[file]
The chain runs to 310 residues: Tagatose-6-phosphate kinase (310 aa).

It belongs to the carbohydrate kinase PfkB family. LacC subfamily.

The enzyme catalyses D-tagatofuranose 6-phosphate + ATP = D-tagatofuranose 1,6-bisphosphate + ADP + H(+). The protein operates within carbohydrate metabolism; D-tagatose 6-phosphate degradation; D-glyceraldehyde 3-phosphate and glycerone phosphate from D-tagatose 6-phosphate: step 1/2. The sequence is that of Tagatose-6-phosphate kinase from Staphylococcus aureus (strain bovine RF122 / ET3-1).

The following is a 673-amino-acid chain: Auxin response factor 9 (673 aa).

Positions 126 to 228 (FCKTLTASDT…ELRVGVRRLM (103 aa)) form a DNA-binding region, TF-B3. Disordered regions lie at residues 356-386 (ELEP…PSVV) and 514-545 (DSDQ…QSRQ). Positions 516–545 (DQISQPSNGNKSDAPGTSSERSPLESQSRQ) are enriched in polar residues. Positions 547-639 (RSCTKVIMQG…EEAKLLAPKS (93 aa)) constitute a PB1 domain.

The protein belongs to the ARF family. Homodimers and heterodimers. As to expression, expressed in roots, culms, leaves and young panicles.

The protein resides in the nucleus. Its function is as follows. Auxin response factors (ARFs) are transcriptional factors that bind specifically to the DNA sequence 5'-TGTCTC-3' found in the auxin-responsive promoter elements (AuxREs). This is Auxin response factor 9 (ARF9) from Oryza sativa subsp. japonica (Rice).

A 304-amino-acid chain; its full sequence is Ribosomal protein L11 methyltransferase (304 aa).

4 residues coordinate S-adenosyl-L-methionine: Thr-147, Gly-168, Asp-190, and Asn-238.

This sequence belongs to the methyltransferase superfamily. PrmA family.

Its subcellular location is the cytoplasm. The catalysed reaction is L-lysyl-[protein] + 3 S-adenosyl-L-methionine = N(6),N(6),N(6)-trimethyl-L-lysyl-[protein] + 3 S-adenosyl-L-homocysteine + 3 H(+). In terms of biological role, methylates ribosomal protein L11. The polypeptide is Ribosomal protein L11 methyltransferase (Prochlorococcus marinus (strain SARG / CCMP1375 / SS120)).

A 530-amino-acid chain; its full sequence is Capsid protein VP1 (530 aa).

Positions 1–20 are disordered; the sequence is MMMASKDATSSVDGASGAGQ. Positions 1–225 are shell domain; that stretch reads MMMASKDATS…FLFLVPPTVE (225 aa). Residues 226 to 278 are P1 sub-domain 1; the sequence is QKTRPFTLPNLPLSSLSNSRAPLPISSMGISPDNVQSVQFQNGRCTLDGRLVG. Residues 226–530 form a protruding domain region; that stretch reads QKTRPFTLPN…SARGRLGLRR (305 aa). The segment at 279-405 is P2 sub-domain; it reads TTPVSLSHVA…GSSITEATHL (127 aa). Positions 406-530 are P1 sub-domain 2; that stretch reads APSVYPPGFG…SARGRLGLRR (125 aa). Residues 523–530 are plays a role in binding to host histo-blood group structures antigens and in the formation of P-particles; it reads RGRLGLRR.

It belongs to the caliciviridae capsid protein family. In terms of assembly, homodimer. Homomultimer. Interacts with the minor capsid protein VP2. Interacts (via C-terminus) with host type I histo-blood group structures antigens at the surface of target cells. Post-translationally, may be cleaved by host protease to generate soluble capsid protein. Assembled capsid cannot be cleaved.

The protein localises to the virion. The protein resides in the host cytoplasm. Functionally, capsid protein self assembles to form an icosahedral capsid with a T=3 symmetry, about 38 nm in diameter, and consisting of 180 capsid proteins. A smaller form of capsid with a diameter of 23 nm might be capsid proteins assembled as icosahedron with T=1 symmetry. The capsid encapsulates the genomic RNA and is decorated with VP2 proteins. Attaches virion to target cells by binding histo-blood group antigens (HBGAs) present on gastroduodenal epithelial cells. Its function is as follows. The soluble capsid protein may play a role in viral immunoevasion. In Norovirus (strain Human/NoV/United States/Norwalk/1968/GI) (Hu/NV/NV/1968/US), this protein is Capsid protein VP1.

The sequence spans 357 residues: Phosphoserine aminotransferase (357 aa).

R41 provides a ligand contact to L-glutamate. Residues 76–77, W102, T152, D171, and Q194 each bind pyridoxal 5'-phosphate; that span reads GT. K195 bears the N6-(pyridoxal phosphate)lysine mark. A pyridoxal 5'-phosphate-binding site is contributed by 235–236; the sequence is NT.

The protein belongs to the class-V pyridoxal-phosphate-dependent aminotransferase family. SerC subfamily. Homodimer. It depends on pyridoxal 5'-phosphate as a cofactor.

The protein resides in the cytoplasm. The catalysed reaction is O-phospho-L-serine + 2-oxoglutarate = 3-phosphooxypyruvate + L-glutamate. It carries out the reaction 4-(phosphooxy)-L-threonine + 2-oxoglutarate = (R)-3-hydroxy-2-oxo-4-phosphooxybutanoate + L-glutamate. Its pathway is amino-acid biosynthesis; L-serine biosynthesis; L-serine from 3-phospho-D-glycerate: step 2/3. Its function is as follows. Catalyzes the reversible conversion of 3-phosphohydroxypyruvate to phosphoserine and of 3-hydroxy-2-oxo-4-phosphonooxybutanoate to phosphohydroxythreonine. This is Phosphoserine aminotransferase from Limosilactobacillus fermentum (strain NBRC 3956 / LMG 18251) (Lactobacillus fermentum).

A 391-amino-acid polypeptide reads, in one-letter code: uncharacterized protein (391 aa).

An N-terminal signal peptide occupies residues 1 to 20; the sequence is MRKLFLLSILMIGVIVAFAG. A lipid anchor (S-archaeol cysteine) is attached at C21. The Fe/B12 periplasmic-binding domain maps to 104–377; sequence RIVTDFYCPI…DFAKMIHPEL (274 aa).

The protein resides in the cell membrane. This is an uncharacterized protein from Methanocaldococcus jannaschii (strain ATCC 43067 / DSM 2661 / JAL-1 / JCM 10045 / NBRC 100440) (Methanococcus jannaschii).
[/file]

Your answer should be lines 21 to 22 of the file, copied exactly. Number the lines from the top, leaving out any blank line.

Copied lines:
An N-terminal signal peptide occupies residues 1 to 20; the sequence is MRKLFLLSILMIGVIVAFAG. A lipid anchor (S-archaeol cysteine) is attached at C21. The Fe/B12 periplasmic-binding domain maps to 104–377; sequence RIVTDFYCPI…DFAKMIHPEL (274 aa).

The protein resides in the cell membrane. This is an uncharacterized protein from Methanocaldococcus jannaschii (strain ATCC 43067 / DSM 2661 / JAL-1 / JCM 10045 / NBRC 100440) (Methanococcus jannaschii).